I'm writing a book.  Or, I WAS.  I'm stuck.  Oh, so stuck.  I'm at that jumping-off place in the story, and now I have to decide which way to take the tale.  Once I decide, I'll probably be able to just pour out the ideas again.  We'll see.  Writer's block.

All out of ideas for dinner, too.  It doesn't help that it's really too warm to cook.  When the weather cools more, which is supposed to happen in two days, I think the inspiration to start cooking will hit me again.  We'll see.  Cook's block.

I need to clean my desk.  It's a mess.  Need to get my hind end in gear and fix this problem.  The trouble is, I have developed a very serious case of Metallurgic Transfer.  You know, where the iron in your blood becomes lead in your ass?  Yeah.  That's the one. 

The ceiling fans in my house are all disgusting.  A summer of constant whirring has collected a layer of junk on the leading edge of every fan blade.  The trouble there is that I was cheering so enthusiastically at my son's soccer game (it was a real nail-biter, which is odd in high-school soccer).  When our team scored the winning goal, all the other parents and I threw our hands joyfully in the air in the "goal" sign.  Wouldn't you think that a person with joint problems would know better?  Apparantly not, because I can't lift my left arm above about 20 degrees.  This, I must tell you, makes shampooing my hair a real challenge.  Pathetic.

What does that have to do with cruddy ceiling fans, you ask?  Strange thing:  when the electrician installed all those ceiling fans?  He put them all on the ceiling.  And since I am a whopping 5'5" tall, the ceiling is somewhat above my head.  I tried cleaning one of them yesterday and proved to myself again that it's a two-handed job:  I need one hand to hold the silly thing while the other one cleans the science-project off the blade.  I wonder what I'd have to give the hubs to get him to do that job?  Well, there IS always that one particular kind of.....uh..... marital currency.  Don't even need both arms for that, and it will buy almost anything. :-)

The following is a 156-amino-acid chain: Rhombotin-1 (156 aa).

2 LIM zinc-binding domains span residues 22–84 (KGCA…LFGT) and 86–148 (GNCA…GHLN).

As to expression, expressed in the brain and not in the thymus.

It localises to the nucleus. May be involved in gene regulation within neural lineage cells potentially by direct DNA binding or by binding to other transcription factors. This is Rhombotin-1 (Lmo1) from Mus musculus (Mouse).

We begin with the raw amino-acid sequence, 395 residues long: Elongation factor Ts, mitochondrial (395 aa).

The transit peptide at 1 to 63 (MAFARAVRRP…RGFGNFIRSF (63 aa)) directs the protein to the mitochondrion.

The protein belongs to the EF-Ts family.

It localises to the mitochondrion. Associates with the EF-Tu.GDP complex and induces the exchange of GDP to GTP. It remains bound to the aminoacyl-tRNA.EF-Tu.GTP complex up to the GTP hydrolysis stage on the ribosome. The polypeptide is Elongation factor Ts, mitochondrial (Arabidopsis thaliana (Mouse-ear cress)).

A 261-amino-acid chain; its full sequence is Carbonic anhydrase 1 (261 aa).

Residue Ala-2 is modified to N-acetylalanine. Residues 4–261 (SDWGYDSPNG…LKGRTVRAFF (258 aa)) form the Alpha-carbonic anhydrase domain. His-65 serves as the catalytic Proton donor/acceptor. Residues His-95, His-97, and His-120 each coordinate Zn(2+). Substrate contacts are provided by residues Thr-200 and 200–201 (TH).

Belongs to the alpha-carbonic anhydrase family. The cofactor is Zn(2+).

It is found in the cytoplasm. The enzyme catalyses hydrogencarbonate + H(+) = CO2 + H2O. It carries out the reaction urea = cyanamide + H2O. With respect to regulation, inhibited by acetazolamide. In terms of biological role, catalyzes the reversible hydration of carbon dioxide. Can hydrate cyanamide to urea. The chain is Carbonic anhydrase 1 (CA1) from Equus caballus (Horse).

Sewing Lessons = Life Lessons

My Mom taught me how to sew. Obviously, Mom taught me how to do a lot of things, but the way she taught me how to sew became very important. It wasn't THAT she taught me how to sew that was so important.  It was how she taught me that gave me tools I needed for the rest of my life.


First, Mom had me make a brown-kraft paper copy of the pattern, including all the tailor’s marks. Then she told me to use the paper copy to cut out the pattern in muslin. “But Mom,” I whined, “I want to make the dress out of this gingham.” Nope. Make the first one out of muslin.


First the muslin copy had to be basted together, fitting the darts just so and marking everything on the muslin copy. Mom helped me fit it, of course. When it was exactly perfect, I sewed over the basting in regular stitches. It was checked again for fit, a few adjustments were made, and I was permitted to take it all apart and transfer the marks to the brown paper pattern. Now I had a pattern that was made especially for me.  I wondered why I needed a pattern fit especially to me when I was growing "like a veed", as Mom told me so often in her accented English.  Then I pinned the heavy pattern onto the pretty pink gingham I had picked for my dress.


Again, I basted the entire dress, fitting everything as we went. And when it was perfect, I finished the dress in a small running stitch. I wore that dress proudly until I outgrew it. Several other projects followed, and soon I didn’t need Mom’s help very often.


Years later, when I took home economics in junior high, the first quarter was devoted to sewing. At the end of the quarter, I showed my Mom my sewing project. She looked it over critically, and pointed out a few flaws. Then she told me I had done a good job, overall, and atta girl.


I told Mom that this had been a much easier sewing project. “They’ve learned a thing or two since you went to school, Mom.” I reported. “They taught me some pretty slick shortcuts.”  I couldn't decide if Mom was just out-dated, or if she was being mean to me on purpose to make me work that hard.


“How did everyone else’s projects turn out?” She asked.


“Not so good. I got the best grade in the class. I don’t think anyone else can wear what they made.” I answered.


“That’s why I didn’t teach you the shortcuts. If I teach you the right way, and you take shortcuts, you still have a good end-product. But if I teach you the shortcuts, you take shortcuts on the shortcuts, and then what do you have? A lot of effort into something you can’t even wear.  You also need to know what all the marks mean, how it all goes together and why you are doing what you are doing.  You won't always have a me or a teacher to help you if it gets complicated.”


My Mom, she is one smart cookie.

The Peppermint Plant

My oldest son was my father's first grandchild. 

From the first time they laid their round, deep-set eyes on each other, it was love.  They understood each other.  Even as a small baby, my son was as content to be with Grandpa as he was with me.  Grandpa loved that baby with all his heart, and felt as if he had been given a chance to do all the things he couldn't with his own children.  When he was a young man, supporting a large family, there simply wasn't the leisure time to take long walks with babies in strollers.